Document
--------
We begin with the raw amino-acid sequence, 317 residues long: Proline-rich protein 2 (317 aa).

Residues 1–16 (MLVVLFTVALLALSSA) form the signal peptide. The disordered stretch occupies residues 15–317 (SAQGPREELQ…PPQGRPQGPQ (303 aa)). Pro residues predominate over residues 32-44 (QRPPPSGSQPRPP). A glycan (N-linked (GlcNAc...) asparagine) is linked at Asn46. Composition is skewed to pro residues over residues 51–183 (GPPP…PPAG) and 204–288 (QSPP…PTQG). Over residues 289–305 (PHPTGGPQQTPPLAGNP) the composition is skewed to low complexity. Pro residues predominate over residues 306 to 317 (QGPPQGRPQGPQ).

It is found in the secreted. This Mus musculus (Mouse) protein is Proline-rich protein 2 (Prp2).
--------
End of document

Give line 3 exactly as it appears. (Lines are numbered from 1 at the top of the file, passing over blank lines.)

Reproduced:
It is found in the secreted. This Mus musculus (Mouse) protein is Proline-rich protein 2 (Prp2).